Authors should consider: what is your story's throughline? There are several different definitions of 'throughline.' Don't get bogged down in definitions. The point is: what is the central idea of your story? It needs to be evident in the first scene and in the last scene.
A story that peters out often starts with one central idea and then, somewhere in the middle, switches to another idea. This rarely works.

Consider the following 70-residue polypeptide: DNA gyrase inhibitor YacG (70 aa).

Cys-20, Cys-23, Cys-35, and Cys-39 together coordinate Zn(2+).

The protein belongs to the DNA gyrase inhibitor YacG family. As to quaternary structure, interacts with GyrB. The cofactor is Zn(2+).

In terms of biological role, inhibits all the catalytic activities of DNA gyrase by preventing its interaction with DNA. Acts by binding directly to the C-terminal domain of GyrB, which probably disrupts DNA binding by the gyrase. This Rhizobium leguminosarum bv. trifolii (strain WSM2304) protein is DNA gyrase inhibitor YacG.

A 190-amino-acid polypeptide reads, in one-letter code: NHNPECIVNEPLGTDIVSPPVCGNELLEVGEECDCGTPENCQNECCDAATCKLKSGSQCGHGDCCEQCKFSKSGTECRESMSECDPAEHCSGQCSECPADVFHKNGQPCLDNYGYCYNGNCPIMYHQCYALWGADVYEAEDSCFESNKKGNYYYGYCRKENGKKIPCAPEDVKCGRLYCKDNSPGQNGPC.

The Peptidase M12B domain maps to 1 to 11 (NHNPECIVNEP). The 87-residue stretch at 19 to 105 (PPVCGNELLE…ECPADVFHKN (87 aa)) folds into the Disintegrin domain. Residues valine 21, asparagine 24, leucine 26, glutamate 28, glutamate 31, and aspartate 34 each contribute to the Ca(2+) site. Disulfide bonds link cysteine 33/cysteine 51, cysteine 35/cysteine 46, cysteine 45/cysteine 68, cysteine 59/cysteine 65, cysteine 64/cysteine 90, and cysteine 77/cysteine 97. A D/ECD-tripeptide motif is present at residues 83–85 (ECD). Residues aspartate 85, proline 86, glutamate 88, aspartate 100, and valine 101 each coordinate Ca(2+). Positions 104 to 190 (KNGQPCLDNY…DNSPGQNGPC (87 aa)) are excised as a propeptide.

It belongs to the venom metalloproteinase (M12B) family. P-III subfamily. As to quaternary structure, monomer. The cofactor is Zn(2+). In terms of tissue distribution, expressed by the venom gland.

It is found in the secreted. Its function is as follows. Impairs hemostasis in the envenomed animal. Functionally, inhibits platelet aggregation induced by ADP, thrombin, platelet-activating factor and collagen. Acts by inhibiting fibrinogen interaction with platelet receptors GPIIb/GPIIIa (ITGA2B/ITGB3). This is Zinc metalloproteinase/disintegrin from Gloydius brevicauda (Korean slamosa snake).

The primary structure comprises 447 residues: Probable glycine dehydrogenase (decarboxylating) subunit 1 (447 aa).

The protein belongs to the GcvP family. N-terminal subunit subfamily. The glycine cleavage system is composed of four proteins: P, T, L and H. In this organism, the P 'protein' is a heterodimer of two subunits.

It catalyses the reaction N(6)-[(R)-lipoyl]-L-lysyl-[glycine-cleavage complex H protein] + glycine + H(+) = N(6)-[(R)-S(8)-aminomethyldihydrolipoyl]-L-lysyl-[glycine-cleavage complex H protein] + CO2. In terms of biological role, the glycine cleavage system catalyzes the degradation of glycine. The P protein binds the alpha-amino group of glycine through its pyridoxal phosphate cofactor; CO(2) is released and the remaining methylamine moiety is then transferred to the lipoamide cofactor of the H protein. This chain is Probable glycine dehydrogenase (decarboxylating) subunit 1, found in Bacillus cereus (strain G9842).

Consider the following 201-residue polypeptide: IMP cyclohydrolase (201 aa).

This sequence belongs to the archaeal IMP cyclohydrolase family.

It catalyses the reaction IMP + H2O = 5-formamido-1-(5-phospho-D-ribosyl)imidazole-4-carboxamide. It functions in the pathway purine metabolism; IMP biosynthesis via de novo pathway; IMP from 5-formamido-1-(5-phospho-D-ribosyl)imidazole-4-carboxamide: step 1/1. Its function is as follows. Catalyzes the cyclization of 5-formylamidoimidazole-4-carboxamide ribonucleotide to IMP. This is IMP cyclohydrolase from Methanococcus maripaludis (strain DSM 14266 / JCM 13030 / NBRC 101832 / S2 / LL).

Personally, I tend to use the protagonist's main problem with its emotional component. Remember, one of your jobs as an author is to affect readers' emotions. Thus, scene one at least alludes to the protagonist's main problem and shows his/her/its accompanying emotions. The middle of the story is essentially the protagonist acting to solve the problem. The last scene is the solution to the problem with the accompanying emotions.
You don't have to do what I do, but you should have a throughline--some kind of consistency from the beginning to the end of your story.
Your central idea can be anything!
I look forward to reading what it is. Send us your story.